I am not being nosy? Most of you live alone so in that case you have just what you feel like having - porridge, cereal, crumpets, toast and marmalade - your choic e - to suit yourself. If you are still 'two of you' then by now you will probably have reached a consensus or will each get your own and I imagine you sitting companionably in a favourite place and relaxing and chatting or watching the News. And I think of John (Going Gently) with his 'bucket of coffee' - no problem.
Today's Times Two says that most heart attacks occur in the morning. Writers today speak of the stress of getting children off to school - and even getting them up. And the fiddle of getting breakfast when children all want something different.
And it immediately called to mind my breakfast as a child. My Dad had already gone off to work when I got up. I had to catch the half past eight bus into Lincoln, so got up at about 7am. Just one call from the bottom of the stairs - no having to chivvy about getting me up. Then it would be wash (in the bowl in my bedroom - no bathroom in those far off days), dress and go down stairs for my breakfast. The table would already be laid - cereals(always Cornflakes and porridge in winter) and the toast rack full of toast and a pot of home made marmalade and butter. A mug of tea completed the scene. I ate it and got my satchel (packed the night before with my homework) and went for the bus- giving my mum a quick kiss on the way out.
No such things as 'sleep overs' in my day but I remember staying the night at my friends. I can't remember why but I do remember that at breakfast (set in a similar way to mine) her cereal was Shredded Wheat and I adored it. When I got home I asked my mother if I could have ShreddedWheat instead of Cornflakes. I remember her telling me she was sure I wouldn't like it but when I said I had had it at M's for breakfast and she listened to me singing it praises, thought a bit and then said she would buy a box on her next order but I had to eat it all even if I didn't like it. I promised and the next week a box appeared - I loved it and have done so ever since.
Now there is such a wide choice. There were no Supermarkets, choice was limited to what was available in the co-op. Sugar came in large sacks and two pounds was weighed out and then put into blue paper which Mr Clipsham, the manager, cleverly crafted in to a bag.
We ate well within the bounds of what was available (and affordable - we were never well off)- and we ate what was put in front of us. My mother knew I didn't like fat meat so she always put my fat meat on her plate. At tea time once a week she would use up all the bits of cheese, an onion and any tomatoes that were available (Dad grew them in his greenhouse). She would grate the cheese, chop up the onion and the tomatoes - cook those gently until cooked, add the cheese and let it quickly melt. Then she would break an egg into the pan and then off the heat beat the mixture until the egg was cooked and the whole became a paste. My mouth waters to think of it. It would appear on the table with a plate of home-baked bread and a dish of butter, No need for anything else - by the end of tea the cheese paste would have disappeared. The same goes for when she made a jar of lemon curd in the double boiler and it appeared with usually a few lemon curd tarts as well.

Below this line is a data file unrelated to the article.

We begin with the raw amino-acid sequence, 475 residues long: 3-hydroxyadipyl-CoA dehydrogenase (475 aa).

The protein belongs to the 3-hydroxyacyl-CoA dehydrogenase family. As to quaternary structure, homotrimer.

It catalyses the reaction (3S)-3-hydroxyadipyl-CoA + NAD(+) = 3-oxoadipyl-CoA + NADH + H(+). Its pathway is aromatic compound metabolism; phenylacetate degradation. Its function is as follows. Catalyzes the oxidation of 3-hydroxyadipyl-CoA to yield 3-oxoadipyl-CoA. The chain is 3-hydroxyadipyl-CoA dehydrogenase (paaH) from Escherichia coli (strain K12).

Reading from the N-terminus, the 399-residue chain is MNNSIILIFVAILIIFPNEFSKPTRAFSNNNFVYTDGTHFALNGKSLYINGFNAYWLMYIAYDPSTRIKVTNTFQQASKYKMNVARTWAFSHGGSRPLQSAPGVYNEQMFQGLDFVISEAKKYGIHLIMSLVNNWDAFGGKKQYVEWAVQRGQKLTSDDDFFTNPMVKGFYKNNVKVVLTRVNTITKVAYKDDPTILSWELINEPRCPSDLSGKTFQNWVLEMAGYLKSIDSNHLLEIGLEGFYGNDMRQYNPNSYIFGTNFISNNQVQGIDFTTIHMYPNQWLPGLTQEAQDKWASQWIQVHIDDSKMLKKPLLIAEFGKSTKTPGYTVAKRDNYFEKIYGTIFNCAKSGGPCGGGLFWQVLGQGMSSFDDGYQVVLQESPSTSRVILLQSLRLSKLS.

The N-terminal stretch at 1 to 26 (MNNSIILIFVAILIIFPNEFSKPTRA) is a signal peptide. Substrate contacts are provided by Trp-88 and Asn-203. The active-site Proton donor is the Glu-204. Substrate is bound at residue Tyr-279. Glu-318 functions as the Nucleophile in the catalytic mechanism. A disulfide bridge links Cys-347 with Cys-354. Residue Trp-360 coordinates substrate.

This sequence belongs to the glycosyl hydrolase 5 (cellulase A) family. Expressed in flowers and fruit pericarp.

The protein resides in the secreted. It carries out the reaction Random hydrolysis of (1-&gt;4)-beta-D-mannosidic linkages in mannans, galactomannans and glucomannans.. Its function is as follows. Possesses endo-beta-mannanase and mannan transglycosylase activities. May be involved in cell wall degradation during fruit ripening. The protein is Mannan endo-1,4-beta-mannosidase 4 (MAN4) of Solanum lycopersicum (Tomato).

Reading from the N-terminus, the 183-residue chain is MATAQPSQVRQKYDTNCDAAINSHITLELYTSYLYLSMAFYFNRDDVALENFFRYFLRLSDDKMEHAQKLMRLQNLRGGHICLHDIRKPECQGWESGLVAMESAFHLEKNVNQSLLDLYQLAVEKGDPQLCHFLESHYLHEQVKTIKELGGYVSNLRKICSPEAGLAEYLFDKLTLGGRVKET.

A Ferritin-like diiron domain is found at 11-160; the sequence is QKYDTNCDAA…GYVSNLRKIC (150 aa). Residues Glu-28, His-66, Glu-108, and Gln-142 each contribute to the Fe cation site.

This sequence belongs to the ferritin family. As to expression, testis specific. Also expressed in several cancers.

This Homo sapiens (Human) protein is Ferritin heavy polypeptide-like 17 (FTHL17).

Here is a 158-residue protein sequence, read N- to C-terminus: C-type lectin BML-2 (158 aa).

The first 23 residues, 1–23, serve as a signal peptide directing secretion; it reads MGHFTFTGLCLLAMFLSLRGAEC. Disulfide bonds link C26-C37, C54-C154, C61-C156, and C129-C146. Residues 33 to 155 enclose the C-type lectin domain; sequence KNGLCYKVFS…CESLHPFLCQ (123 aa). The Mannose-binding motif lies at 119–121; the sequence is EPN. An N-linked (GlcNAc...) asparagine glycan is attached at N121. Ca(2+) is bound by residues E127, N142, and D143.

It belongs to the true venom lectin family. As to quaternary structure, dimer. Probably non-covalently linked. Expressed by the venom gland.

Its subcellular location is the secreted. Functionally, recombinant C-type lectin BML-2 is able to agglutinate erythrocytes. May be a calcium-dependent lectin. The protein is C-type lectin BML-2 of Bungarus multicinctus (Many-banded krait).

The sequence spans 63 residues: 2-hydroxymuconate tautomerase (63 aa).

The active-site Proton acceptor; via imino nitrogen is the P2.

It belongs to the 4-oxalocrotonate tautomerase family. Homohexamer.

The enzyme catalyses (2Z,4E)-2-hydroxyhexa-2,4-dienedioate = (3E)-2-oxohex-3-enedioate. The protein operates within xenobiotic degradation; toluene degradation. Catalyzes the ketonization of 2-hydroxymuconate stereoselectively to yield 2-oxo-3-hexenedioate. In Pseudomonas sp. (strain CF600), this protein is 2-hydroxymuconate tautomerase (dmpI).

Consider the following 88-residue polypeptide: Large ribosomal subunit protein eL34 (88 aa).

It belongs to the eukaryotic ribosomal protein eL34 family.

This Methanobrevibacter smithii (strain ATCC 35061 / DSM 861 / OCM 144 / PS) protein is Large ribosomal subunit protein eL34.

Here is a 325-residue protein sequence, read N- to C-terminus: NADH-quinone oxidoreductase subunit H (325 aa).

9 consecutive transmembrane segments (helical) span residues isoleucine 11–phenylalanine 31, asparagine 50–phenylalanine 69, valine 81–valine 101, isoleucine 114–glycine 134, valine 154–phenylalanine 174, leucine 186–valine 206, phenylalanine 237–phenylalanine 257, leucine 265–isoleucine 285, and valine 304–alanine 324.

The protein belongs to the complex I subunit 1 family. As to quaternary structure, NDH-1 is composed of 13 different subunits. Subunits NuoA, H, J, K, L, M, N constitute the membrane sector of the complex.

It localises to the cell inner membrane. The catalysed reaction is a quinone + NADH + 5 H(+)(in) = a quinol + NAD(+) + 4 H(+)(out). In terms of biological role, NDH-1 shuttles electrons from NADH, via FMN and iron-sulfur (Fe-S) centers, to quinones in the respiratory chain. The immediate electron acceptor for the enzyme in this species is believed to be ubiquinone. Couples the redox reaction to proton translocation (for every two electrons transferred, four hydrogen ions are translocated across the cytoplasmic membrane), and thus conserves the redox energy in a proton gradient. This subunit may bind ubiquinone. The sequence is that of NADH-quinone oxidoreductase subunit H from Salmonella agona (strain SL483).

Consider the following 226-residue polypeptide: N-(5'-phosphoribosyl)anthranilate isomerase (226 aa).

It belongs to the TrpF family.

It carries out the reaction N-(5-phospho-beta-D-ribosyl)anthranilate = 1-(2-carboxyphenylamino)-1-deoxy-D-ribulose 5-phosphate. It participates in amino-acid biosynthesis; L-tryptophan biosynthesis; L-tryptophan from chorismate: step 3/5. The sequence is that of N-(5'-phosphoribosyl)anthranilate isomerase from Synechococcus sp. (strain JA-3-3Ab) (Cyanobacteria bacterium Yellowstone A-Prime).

Now I think with the large Supermarkets and with mums taking the children with her often when she does the food shopping there is a lot of food bought on a whim and not used up. In my teaching days when I went in for school dinners I used to notice how picky children were and how many of them just had chips.
Really there is little wonder that breakfast has become such a frantic meal - especially in a home where there are several children.
Especially - as the writer of the article says - the children do eventually appear at the breakfast table -"underfed, underdressed but remarkably well made-up the girls eventually leave the house at T plus 40 in the sure knowledge they miss the bus and get a 'late' and parents adrenalin takes a while to subside.
Oh dear Miss Cleave (my old Headmistress) will be turning in her grave.